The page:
Ericka L. Adler, JD, LLM has practiced in the area of regulatory and transactional healthcare law for more than 20 years. She represents physicians and other healthcare providers across the country in their day-to-day legal needs, including contract negotiations, sale transactions, and complex joint ventures. She also works with providers on a wide variety of compliance issues such as Stark Law, Anti-Kickback Statute, and HIPAA. Ericka has been writing for Physicians Practice since 2011.
Here's how to avoid a potentially expensive mistake by misclassifying an employee versus a contractor.
Many physicians believe the difference between an “employee” and an “independent contractor” is pure semantics; a distinction with little difference. The truth is you’re free to call your nurse as a “contractor,” but if you treat her like an employee, she’s an employee, and the government will be more than happy to point out the differences between treating someone as a contractor vs. an employee and the consequences for not understanding the real difference.
Whether members of your workforce are contractors or employees impacts many facets of your practice, including: type of insurance (workers’ compensation insurance generally is mandated for employees only); payroll (employees are subject to payroll deductions); and compliance with healthcare regulations (complying with Stark and the Anti-Kickback Statute, for example, varies depending upon whether there is an employment relationship between the parties).
So how can practice determine whether someone truly is an employee or contractor? Each state may have its own “test” set by rule or case law, especially as it relates to whether a worker falls under that state’s wage and hour laws. Accordingly, it is important for you to consult state law in this regard. As a general rule however, if the IRS classifies someone as a contractor or an employee, others will too.
In making the contractor vs. employee distinction, the IRS typically looks at three categories: behavioral control, financial control, and type of relationship. Classifying someone as a contractor or an employee is not based on any one factor, but the totality of the circumstances.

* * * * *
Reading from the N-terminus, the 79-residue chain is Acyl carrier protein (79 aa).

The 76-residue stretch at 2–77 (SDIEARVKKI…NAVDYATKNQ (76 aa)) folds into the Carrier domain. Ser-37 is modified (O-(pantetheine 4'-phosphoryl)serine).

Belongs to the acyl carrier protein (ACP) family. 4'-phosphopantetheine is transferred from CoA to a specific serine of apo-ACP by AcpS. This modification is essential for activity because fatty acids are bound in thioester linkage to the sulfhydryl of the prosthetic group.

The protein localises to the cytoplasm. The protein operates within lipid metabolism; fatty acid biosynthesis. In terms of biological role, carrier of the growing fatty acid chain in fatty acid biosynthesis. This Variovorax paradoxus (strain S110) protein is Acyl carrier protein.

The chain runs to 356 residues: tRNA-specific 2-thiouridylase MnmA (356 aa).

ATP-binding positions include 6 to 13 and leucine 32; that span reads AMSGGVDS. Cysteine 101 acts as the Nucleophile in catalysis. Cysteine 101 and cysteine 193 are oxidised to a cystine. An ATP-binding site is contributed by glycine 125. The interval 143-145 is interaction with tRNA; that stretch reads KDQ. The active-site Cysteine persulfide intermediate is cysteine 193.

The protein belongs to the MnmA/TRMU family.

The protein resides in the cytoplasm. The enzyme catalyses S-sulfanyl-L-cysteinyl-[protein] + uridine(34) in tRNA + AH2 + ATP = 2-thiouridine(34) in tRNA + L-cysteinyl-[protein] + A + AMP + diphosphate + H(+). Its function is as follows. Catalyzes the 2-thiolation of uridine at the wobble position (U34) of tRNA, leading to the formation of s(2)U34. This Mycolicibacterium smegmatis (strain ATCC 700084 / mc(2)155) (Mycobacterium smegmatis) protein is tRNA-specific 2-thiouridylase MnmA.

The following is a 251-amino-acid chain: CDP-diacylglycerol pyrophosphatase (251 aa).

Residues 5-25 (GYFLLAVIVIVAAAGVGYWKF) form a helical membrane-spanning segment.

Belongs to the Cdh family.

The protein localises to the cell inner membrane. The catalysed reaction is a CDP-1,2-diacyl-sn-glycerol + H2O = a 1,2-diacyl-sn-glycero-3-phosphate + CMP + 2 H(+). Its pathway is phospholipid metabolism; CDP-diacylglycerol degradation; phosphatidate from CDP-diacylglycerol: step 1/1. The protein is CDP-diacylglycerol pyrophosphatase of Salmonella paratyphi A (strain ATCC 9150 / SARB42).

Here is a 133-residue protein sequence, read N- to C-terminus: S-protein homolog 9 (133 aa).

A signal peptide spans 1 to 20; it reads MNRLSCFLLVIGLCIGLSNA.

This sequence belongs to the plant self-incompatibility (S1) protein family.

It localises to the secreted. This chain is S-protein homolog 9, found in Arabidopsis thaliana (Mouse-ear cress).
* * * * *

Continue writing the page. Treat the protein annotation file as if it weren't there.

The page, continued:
Behavior control relates to whether the practice has a right to direct and control how the worker does the task for which the worker is hired. Typically this means that if you tell someone when and where to provide services, exactly how to provide services, who is to assist them in providing services and train them in what order to perform such services, they likely will be classified as an employee and not a contractor. Most of a practice’s workforce will be classified as employees based on the degree of behavioral control asserted by the practice (nurses, office staff, medical assistances are typically subject to direction and control regarding their provision of services).
Financial control addresses whether a practice has a right to control the business and financial aspects of the worker’s job. For example, contractors are more likely to have unreimbursed expenses related to the provision of services (no mileage or equipment reimbursement). Additionally, contractors are generally free to seek out business opportunities outside the services provided to the practice. With respect to compensation, employees are generally guaranteed a regular wage amount on an annual basis, while a contractor is often paid a flat fee or on a time and materials basis. The issue of how a worker is compensated is very important in complying with the Anti-Kickback Statute, which generally does not restrict compensation to employees, but provides several restrictions for compensating contractors.
Lastly, the type of relationship between a practice and its personnel is important. To determine that relationship requires reviewing written contracts describing the relationship the parties intended to create, examining whether or not the business provides the worker with employee-type benefits (insurance, a pension plan, vacation pay, sick pay), and exploring the permanency of the relationship and the extent to which services performed by the worker are a key aspect of the regular business of the company.
While this may seem like another administrative burden chipping away at the actual practice of medicine, it is one of those business details that you’ll wish you hadn’t ignored. Misclassifying an employee as a contractor can result in expensive penalties for failing to pay necessary employment taxes. Paying a contractor in the same fashion as an employee may not fall within the relevant Anti-Kickback compensation safe harbor, and create significant legal risk for the practice. Before deciding how to classify any worker in your practice, make sure you understand these categories and consult your advisors. An expensive mistake is easy to avoid by asking the right questions.
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